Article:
- I want to give some examples to shed further light on these phenomena. I will take Rock Bottom, an album that has been the subject of much deliberation between some members of this site and myself recently. I want to illustrate precisely what I mean here, and the difference between "duplicating an album" and "getting an album".
- I've listened to Rock Bottom about 200 times. I first really 'got it' on the level described in the definition above, by about the 35th listen. At this point after 200 listens I love it more than ever. But, there have been many times since first 'getting it' where I haven't 'got it'. Huh? Let me explain. About 3 weeks ago I was listening to the album at work. I heard all of it, I knew it was there playing, but nothing really came of it for me. I wasn't moved or inspired by it. The album came out of the speakers, I listened, and it passed me by, and I put on another album. What happened? Well, during that particular listen I was distracted by work and was not "willingly and intentionally assuming commensurate position as the artists' own, willingly and intentionally adopting and experiencing the artists' personal vision, and thus experiencing commensurate emotional power as the artist felt upon creation of the work itself." I sure as hell had the first part of the definition down pat: "...the listener having arrived at a position of very thorough understanding of the artists' expressed emotions..." I arrived at that way back on the 35th listen, but for this particular listen of Rock Bottom I was not 'getting' it. I was listening to it and duplicating it and nothing more. Without your willingness and intention towards 'getting' the albums, nothing is likely to happen except for some great and interesting music playing.
- It is like this with any album. Some are much easier to be willing to delve into than others because there are less complications, they are already familiar and safe emotionally, and so forth.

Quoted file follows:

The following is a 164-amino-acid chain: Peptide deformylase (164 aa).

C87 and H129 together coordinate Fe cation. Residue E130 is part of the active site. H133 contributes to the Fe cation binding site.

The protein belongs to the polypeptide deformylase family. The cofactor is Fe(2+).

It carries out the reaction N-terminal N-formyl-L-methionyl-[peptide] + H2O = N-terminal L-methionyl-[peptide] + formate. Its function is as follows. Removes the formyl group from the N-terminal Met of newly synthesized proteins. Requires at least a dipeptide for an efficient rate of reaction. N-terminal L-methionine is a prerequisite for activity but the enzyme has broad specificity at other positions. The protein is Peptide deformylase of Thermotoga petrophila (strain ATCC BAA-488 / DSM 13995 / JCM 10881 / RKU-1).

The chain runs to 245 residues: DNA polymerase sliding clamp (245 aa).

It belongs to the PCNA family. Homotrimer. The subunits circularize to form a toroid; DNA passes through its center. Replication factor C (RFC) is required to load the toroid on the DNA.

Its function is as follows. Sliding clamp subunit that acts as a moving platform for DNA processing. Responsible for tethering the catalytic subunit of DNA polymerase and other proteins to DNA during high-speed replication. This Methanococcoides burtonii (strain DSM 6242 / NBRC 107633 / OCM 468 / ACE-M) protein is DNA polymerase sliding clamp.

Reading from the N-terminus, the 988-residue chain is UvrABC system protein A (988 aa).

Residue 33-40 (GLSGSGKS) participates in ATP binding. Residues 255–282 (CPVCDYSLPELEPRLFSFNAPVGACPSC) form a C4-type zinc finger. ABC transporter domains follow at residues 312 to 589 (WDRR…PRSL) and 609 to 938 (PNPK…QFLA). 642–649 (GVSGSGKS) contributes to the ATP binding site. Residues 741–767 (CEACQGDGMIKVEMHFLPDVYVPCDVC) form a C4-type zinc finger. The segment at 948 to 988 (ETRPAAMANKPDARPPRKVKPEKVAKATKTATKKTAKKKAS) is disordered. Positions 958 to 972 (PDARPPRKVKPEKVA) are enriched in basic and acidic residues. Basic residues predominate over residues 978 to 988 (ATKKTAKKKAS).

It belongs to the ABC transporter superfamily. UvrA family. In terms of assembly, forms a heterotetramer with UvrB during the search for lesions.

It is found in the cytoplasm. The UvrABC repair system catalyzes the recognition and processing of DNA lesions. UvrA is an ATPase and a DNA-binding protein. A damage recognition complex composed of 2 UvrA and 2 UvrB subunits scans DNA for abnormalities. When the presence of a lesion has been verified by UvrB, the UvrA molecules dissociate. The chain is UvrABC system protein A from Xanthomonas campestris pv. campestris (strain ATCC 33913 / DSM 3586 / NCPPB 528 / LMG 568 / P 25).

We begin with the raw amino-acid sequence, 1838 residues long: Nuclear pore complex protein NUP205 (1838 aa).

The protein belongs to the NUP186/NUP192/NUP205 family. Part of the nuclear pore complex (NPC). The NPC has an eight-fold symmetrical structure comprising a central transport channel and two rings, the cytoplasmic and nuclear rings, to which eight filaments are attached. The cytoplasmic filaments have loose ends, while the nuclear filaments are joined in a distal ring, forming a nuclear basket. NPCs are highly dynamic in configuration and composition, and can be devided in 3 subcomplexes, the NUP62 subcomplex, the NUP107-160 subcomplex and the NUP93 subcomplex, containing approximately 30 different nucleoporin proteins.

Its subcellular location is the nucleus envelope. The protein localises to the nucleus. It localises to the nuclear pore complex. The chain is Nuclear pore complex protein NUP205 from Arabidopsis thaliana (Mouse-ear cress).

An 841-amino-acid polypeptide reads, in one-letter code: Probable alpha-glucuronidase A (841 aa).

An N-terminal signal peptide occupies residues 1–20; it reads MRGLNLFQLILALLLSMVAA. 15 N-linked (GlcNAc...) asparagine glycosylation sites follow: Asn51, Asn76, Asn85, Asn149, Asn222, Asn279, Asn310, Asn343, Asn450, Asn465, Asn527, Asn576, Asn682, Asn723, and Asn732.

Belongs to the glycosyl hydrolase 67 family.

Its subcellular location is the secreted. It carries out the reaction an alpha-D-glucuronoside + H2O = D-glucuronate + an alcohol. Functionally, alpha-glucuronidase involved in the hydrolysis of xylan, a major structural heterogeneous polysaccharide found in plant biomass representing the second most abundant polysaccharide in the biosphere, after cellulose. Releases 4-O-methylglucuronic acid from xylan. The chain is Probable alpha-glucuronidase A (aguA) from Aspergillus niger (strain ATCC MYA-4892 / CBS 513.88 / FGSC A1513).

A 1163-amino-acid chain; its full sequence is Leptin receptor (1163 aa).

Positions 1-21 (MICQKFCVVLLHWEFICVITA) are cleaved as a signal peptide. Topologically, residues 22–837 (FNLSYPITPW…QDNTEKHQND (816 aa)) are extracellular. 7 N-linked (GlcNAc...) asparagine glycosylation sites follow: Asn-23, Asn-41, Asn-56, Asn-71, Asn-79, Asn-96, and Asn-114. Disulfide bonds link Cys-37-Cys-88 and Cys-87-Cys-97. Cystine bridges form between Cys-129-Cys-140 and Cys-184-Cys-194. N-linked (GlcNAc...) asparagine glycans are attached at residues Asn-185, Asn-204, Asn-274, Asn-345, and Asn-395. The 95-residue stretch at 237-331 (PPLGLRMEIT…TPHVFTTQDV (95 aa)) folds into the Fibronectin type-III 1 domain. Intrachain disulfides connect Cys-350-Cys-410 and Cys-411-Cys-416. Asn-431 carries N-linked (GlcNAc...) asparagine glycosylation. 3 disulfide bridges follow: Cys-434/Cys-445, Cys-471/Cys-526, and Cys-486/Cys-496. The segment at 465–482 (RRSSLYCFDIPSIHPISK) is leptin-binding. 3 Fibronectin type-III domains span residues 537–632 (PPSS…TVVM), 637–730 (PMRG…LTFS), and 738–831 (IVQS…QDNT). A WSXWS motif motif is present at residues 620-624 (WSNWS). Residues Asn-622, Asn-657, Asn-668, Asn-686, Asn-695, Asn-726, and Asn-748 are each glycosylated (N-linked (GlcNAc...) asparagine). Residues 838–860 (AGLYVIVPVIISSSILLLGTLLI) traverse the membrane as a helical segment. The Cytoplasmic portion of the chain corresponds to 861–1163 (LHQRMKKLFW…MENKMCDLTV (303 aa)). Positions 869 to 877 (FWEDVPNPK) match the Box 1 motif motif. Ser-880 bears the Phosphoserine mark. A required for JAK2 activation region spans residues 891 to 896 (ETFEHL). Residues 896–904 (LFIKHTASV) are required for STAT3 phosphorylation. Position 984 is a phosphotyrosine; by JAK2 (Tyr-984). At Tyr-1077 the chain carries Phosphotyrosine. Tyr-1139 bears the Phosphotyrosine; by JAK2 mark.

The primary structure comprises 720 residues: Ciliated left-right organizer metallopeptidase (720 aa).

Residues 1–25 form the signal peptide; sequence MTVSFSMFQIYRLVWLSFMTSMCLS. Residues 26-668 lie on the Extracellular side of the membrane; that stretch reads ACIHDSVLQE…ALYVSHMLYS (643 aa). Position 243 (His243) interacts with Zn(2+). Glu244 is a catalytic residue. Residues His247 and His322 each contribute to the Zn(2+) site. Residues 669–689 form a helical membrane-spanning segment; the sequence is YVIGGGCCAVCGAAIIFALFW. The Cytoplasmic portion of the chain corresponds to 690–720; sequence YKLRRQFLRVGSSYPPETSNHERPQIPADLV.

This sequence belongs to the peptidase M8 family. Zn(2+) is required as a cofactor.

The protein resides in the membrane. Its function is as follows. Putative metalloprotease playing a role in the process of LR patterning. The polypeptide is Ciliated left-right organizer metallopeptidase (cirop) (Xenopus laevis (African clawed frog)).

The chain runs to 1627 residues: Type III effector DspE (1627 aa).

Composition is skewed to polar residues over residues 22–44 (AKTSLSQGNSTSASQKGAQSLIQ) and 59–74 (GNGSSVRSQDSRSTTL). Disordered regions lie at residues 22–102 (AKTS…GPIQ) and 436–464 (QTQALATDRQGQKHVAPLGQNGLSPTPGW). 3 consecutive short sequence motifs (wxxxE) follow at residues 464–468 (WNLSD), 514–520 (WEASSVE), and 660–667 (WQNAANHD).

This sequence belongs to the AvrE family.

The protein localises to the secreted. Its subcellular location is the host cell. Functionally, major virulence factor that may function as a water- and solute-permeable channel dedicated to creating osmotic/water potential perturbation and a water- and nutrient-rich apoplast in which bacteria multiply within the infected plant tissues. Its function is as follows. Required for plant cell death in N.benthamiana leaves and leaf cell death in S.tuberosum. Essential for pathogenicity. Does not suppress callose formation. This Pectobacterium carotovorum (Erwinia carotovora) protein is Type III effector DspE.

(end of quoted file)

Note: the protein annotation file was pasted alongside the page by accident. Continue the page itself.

- Let's take my position with The Beatles for instance. I certainly understand them and have listened to their albums hundreds of times. I used to 'get them' but now I no longer do. I could if I wanted to but I am no longer willing. I've been exposed to music that is far more important and worthwhile to me, and so consider it mostly to be a waste of valuable time to sit down with a Beatles album and go 'get it'. I don't consider the emotional experience they are communicating to be astonishing or profound enough to be worth 'getting it'. Someone else however could really want to hear and experience the type of music the Beatles play, and find that experience very worthwhile, so they, being willing, will now listen to The Beatles and not only understand them, but will 'get them' and have an experience commensurate to the emotion in which The Beatles are playing with (usually enthusiasm or the playful thrill of discovery). I could easily do the same, but I'd simply rather spend my time with new or singular emotions that are harder to come by. Because of my unwillingness to 'get' a Beatles album nowadays, I will almost uniformly find their music to be boring if someone were to play them in my vicinity, whereas if I chose to be willing to 'get it', I would then find the album to exhibit its actual emotional qualities. I would find A Hard Days Night to be fun, instead of boring. I would find Abbey Road, especially in the medley, to hold a build up of rather momentous excitement and eventual emotional release, instead of being boring. I know and have experienced the qualities in The Beatles albums (which is how I base my ratings of them), but I am no longer willing to spend the time and involvment 'getting them'. Pretty much any album rated a 7.25/10 or below in quality by me, despite being a good album, and my knowing this and having experienced it, is still so far below what I now want to spend my time experiencing with music, that instead of sounding as good as their rating to me, they will be boring due to my unwillingness to 'get them', as I sit there feeling that I could be using my listening time much more valuably.